Description:

BACKGROUND

In recent years, there has been a movement in the computing industry toward the implementation of computing grids. In a computing grid, a plurality of distributed computing machines, each with its own set of processors, memories, and system resources, are interconnected and shared. These computing machines may be dynamically allocated by a job scheduler for purposes of executing jobs. For example, the scheduler may assign a first machine with two processors to execute one job and a second machine with four processors to execute another job. The scheduler provides a centralized mechanism for assigning a large number of jobs to a large number of job-executing machines.

However, in order for the scheduler to efficiently schedule jobs in the future, it is vital that job execution times be reliably estimated and predicted. For example, a scheduler may receive a request that a particular job requiring a specific type of license and a specific number of processors be scheduled. The scheduler finds out that the specific type of license is currently being used by another job. If the execution time of the current job can be accurately estimated, the scheduler can then schedule the particular job for a time slot after the current job is estimated to finish. For example, if the current job is estimated to finish in two hours, then the scheduler can schedule the particular job on a machine with the specific number of processors for a time slot two hours later.

In addition, while the machine with the specific number of processors is waiting for execution of a future job to commence, if another job can be scheduled and executed on the otherwise idle machine, resource usage efficiency for the computing grid would be greatly increased. However, this “backfilling” technique requires that the later-scheduled job must finish execution before the end of two hours. Therefore, for this backfilling technique to succeed, it is also vital that job execution times be reliably estimated and predicted.

Therefore, it is desirable to provide techniques and mechanisms for accurately estimating job execution times.

SUMMARY

In accordance with one embodiment of the present invention, there is provided a mechanism for estimating the execution times of jobs on machines in a computing grid based on the characteristics of the jobs, the characteristics of the machines, and the historical execution times of jobs on the machines.

In one embodiment, the mechanism operates as follows. Initially, the mechanism receives a request to execute a new job. The mechanism processes the request to determine a job profile signature for the new job, which is based on a set of job characteristics for the new job. The mechanism then selects a candidate machine from the computing grid with an available time slot and determines a machine profile signature for the candidate machine. The machine profile signature for the candidate machine is based on a set of machine characteristics for the candidate machine.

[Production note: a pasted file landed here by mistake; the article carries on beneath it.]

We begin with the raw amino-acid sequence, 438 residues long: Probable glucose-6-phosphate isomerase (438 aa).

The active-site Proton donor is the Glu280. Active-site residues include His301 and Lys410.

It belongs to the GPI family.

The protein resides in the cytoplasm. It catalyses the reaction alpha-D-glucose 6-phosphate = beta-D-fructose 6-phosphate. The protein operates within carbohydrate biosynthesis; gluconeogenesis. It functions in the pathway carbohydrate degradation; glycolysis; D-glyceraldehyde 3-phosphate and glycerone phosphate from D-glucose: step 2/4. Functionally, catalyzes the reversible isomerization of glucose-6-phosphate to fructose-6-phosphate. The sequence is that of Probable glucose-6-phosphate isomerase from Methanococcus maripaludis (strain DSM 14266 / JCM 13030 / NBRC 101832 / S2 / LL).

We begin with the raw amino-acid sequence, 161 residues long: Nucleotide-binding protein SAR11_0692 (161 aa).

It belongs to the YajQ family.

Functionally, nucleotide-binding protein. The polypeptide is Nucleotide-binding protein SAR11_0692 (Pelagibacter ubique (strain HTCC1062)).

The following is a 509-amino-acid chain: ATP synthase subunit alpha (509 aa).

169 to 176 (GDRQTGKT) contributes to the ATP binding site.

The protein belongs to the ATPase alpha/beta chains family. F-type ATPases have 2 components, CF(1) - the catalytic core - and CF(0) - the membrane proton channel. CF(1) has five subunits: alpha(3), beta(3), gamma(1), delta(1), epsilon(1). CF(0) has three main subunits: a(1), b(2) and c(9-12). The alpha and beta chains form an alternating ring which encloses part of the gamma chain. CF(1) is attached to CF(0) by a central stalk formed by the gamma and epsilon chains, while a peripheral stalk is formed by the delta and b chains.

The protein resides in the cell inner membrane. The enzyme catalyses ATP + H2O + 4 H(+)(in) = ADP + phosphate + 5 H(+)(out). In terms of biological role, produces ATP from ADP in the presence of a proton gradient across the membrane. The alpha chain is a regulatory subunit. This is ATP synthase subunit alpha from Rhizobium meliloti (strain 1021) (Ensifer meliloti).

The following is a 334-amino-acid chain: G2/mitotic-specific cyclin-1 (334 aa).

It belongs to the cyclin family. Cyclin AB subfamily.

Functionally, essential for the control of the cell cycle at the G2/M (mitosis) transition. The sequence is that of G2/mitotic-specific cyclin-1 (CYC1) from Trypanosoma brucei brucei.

Next, the mechanism accesses a database containing execution estimation information for a plurality of previously executed jobs. This execution estimation information includes, among other types of information, execution time information. More specifically, the mechanism accesses execution estimation information associated with jobs that have the same job profile signature as the new job and that have been executed on machines that have the same machine profile signature as the candidate machine. From this execution estimation information, the mechanism determines whether the new job can be fully executed by the candidate machine within the available time slot.

If the mechanism determines that the new job cannot be fully executed, a new candidate machine with another available time slot is selected. On the other hand, if the mechanism determines that the new job can be fully executed by the candidate machine within the available time slot, then the new job is scheduled for execution on the candidate machine in the available time slot. After execution of the new job is completed, the actual execution information for the new job is stored in the database, where the actual execution information is associated with the job profile signature of the new job and the machine profile signature of the candidate machine. In this manner, the database is updated with actual execution information of jobs as the jobs are completed.

As discussed above, based at least partially upon the actual execution times for completed jobs, the mechanism derives an estimate of the execution time of new jobs. Because this estimation is based on information specific to particular job profile signatures and particular machine profile signatures, it is much more accurate than other crude methods of estimates previously employed. Therefore, this mechanism provides fast, simple, and accurate estimates of job execution times for jobs submitted for execution on a computing grid of a plurality of machines.

BRIEF DESCRIPTION OF THE DRAWINGS

FIG. 1 is a functional block diagram of a system in which one embodiment of the present invention may be implemented.

FIG. 2 is an operational flow diagram illustrating the manner in which the system of FIG. 1 operates in accordance with one embodiment of the present invention.

FIG. 3 is a block diagram of a general purpose computer system in which one embodiment of the present invention may be implemented.

DETAILED DESCRIPTION OF THE EMBODIMENT(S)

System Overview

FIG. 1 shows a functional block diagram of a system 100 in which one embodiment of the present invention may be implemented. It should be noted that the system of FIG. 1 is shown for illustrative purposes only. If so desired, the concepts taught herein may be applied to other systems having different configurations.